I could show you these batts that I made when I went over to Tara's house and played with her drum carder. I could tell you that they've already been spun into beautiful yarn, and that I have all sorts of plans to use them... except, they're still sitting on the dining table, and they've been there for the past few weeks.

I could show you this handspun skein of yarn from my bag of "George" merino, and I could tell you I've already spun up the rest of the bag and have it ready to go for knitting... except, the bag is still sitting under my desk at work, with half a spindle-full of yarn on it, waiting to be filled.

I could show you a freshly-steeked sweater that I started hand-stitching on Saturday morning... except, it's still sitting here with only one seam done.

So, what the heck have I been doing all week?

Um... Exercising. Cooking. Surfing the web. Sleeping. Working. Not knitting. Not spinning. Not stitching. It's already Thursday, and all my projects have been waiting for me since Sunday. If I were going any slower, snails would pass me.

As the Yarn Harlot said recently, "Pro tip: Knitting goes faster if you knit."

Luckily, Tara and dkzack and I are going on a yarn adventure on Saturday. Tara is driving. Woo! Knitting time for me... unless I get distracted by gossip, laughing, and yarn-talk, which is highly probable, but not very productive.

Meh, maybe productivity is over-rated. Or maybe I just need to get back on the wagon. I'm off to find my alpaca-silk cowl project and work a few rows on it. Maybe it'll kickstart the creativity engine again.

Vroom vroom, here I go...

Monday, November 26, 2012

Inspiration Mondays: Gifting Each Other

I spent Black Friday much like any other Friday of my life. I went swimming before work, then worked all day, came home and walked Rascal, then I went out for dinner with my hubby. Because I am a health nut now, I exercised after I digested my dinner. Then I went to bed.

I did not spend it like this:

I have the tv off right now because I cannot bear the cacophony of all of the commercials for the stuff, stuff, STUFF WE COULD BUY. RIGHT NOW! GO! NOW! GET ALL THE STUFF!

It's not that I don't like stuff. In fact, I buy stuff all the time. I like shopping malls (on quiet days). I like online shopping. I like buying yarn. Lots of yarn. I like stuff.

I just don't like what happens to people when the holiday shopping season frenzy comes upon them. It scares me. A lot.

The longer I am with the hubby, and the more birthdays and Christmases and anniversaries we rack up together, the more I realize he is not a stuff person. Our gifts to each other recently are experiences: tickets to shows, trips together, dinner out... Even flowers are an experience: a way to show how much we brighten each others' day.

The thing is, I'm going home to my parents' house for Christmas, and there I will be confronted by people who might not share my "let's all just enjoy each other" talk. They'll bring us stuff. And they'll expect stuff. And it's not that they expect the best of the best from me. It's just that it's customary to trade stuff during the holidays. It would be too much out of the ordinary to not expect it.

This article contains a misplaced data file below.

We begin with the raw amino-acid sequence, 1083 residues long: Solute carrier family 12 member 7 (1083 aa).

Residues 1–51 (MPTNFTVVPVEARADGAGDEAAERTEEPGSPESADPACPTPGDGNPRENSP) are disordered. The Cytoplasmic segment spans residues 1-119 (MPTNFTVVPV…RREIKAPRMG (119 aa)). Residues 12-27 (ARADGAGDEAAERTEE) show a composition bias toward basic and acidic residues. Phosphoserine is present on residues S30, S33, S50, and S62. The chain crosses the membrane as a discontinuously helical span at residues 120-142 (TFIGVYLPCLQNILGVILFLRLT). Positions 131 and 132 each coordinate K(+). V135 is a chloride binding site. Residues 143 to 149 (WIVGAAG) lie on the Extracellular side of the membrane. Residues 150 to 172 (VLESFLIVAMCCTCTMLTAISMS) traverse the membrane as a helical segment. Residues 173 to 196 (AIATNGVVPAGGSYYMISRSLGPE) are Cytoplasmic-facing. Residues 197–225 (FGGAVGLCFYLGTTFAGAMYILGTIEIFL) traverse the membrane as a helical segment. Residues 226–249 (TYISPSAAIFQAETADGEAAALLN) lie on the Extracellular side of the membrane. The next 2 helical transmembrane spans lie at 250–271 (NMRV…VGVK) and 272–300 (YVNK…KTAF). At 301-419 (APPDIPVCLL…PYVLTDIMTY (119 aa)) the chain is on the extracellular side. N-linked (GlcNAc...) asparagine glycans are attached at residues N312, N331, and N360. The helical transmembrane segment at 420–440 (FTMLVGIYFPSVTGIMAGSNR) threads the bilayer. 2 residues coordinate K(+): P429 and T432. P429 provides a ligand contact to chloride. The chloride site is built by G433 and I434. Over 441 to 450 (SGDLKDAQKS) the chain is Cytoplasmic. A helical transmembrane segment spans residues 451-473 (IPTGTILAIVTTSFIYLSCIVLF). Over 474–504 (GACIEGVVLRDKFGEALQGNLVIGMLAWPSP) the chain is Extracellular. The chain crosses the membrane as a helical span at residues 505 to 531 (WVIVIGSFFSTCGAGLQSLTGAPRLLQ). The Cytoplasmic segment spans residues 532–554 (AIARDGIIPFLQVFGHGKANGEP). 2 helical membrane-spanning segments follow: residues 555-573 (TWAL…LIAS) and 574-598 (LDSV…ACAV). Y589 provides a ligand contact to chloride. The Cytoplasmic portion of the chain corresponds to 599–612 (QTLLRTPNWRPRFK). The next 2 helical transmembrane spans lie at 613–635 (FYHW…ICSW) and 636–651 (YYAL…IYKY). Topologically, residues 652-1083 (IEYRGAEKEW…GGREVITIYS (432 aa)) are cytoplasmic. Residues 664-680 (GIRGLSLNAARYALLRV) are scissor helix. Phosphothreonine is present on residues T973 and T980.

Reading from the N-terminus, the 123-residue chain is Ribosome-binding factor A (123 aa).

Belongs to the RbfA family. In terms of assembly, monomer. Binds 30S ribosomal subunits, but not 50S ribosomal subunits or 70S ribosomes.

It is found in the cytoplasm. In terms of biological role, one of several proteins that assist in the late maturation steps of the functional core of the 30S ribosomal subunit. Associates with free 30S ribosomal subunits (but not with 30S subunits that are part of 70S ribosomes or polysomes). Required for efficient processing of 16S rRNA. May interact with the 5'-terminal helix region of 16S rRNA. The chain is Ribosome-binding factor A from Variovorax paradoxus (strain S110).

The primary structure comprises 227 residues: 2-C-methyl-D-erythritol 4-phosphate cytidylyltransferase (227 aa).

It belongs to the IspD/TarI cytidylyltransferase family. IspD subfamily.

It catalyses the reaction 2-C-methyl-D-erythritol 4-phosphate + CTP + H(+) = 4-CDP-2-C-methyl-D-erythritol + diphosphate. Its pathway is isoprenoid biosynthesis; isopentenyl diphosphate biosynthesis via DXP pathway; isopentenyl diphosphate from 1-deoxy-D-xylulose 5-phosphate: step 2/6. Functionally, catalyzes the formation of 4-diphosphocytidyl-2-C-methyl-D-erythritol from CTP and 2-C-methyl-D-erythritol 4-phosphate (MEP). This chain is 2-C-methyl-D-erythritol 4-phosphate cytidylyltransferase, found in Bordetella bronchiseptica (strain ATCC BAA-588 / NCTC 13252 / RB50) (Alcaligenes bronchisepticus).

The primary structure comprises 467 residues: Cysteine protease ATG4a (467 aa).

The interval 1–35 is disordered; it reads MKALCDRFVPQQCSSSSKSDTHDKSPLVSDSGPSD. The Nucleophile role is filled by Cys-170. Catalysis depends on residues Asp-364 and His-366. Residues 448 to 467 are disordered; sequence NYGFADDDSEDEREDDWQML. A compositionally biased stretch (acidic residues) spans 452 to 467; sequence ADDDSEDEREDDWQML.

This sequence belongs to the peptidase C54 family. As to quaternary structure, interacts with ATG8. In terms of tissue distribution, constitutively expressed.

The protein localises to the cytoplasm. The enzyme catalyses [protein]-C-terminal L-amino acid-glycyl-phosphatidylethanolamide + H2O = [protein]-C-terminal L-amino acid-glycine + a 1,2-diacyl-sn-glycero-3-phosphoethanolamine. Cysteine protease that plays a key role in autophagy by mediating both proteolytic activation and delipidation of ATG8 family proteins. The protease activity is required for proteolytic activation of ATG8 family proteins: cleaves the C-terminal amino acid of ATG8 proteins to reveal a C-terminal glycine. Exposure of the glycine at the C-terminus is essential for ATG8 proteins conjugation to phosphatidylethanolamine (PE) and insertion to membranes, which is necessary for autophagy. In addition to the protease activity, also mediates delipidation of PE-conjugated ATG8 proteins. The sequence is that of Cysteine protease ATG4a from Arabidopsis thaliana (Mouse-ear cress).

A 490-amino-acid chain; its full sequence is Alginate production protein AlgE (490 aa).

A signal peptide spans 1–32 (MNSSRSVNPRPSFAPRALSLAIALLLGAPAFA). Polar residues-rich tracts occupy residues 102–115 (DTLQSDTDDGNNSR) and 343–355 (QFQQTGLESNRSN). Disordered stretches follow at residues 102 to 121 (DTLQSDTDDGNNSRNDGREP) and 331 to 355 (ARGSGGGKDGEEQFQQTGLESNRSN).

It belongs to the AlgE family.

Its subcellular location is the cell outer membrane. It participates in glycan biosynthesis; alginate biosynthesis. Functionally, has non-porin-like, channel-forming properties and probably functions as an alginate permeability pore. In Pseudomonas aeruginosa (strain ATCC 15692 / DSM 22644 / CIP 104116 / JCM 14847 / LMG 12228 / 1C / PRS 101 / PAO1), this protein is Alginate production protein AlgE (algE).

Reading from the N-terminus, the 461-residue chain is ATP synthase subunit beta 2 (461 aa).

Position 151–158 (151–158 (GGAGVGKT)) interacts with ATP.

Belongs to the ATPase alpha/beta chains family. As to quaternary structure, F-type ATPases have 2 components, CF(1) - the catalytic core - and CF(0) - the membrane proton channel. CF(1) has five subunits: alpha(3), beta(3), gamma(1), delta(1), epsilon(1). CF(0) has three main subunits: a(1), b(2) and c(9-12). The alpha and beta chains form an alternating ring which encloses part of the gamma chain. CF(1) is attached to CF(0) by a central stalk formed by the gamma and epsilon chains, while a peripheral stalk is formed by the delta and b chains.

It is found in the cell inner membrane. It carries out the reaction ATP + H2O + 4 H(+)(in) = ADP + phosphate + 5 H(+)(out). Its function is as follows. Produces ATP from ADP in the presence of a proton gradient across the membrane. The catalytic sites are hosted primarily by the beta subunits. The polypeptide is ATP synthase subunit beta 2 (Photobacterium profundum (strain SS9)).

So, this year, my goal was to bring gifts for these visitors to my family's home that would be experiences, while still technically being stuff. And when I went out to get some milk on Saturday, I found these on sale at the supermarket:

I'm hoping that, when they open these, the kids will settle down and start playing. And they won't be bored listening to the adults chat, because they'll be enjoying the game. And each other. And when they go home, they might pull it out with their parents and enjoy the game. And each other. And maybe that'll be a great gift.

You know. Each other. 'Cuz really, when we're not climbing over each other to buy cell phones at Walmart, what more is there?

Friday, November 23, 2012

Awesome Swapsome

When I started writing this blog, I really had no idea what would happen. I thought I'd jot down a few of the silly stories that where rolling about in my head for my own amusement, and perhaps a few other like-minded souls might stumble upon it and have a chuckle themselves. And that is really what has happened: it's a place for me to ramble on about yarn and handmade things.

I never expected this would happen:

I'll have to rewind a bit to explain:

A couple of years ago, someone with the nickname YarnKettle started leaving comments on my blogposts, and I decided I'd return the favour and visit hers. Since then, we've had these little one or two sentence conversations on each other's blogs, sharing our delight in each other's yarny adventures. A few months ago, when she was talking about her upcoming visit to Rhinebeck (The New York Sheep and Wool Festival, for those who don't know), I remarked, "I wish I could go with you!"

To which she replied, "I have an idea."

And I wondered, Does she have a teleporter? Is she going to somehow transport me there? What did she mean?

A day or two later, I got an email where she explained her idea: that we should do a swap. We would go out on a yarn adventure and find things we thought the other would like, then we'd ship off our parcels, and then it would be just like we'd been on these adventures together. A brilliant idea!

She sent me a comprehensive list of questions, which was great because I would have never thought of all the details she thought of. We listed our likes, dislikes, allergies, affinities... we decided to include other goodies apart from yarn. We set a dollar limit, and then we were off!

I thought it would be a breeze to get a few gifts for my blog friend. During our last trip to Canmore, I thought I'd take a run into Knit and Caboodle and find something uniquely Canadian to send to her. But while I was there, I froze. I couldn't see anything I liked... or rather, anything I thought she would like. I circled several times around the store, and then I emerged without anything for my swap (I did buy yarn... let's be honest here). I did find some sachets of tea at the local tea shop that I thought she would like.